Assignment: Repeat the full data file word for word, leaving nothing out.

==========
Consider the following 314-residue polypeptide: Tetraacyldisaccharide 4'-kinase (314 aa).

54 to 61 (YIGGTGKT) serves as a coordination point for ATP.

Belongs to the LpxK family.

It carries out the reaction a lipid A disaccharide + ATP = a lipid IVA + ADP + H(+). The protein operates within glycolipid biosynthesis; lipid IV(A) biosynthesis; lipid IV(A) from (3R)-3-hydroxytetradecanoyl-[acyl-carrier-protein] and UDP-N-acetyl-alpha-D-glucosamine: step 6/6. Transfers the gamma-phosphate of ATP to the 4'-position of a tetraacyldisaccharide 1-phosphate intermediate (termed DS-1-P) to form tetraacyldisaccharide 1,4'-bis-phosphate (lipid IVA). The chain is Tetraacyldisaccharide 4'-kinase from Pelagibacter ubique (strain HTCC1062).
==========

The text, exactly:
Consider the following 314-residue polypeptide: Tetraacyldisaccharide 4'-kinase (314 aa).

54 to 61 (YIGGTGKT) serves as a coordination point for ATP.

Belongs to the LpxK family.

It carries out the reaction a lipid A disaccharide + ATP = a lipid IVA + ADP + H(+). The protein operates within glycolipid biosynthesis; lipid IV(A) biosynthesis; lipid IV(A) from (3R)-3-hydroxytetradecanoyl-[acyl-carrier-protein] and UDP-N-acetyl-alpha-D-glucosamine: step 6/6. Transfers the gamma-phosphate of ATP to the 4'-position of a tetraacyldisaccharide 1-phosphate intermediate (termed DS-1-P) to form tetraacyldisaccharide 1,4'-bis-phosphate (lipid IVA). The chain is Tetraacyldisaccharide 4'-kinase from Pelagibacter ubique (strain HTCC1062).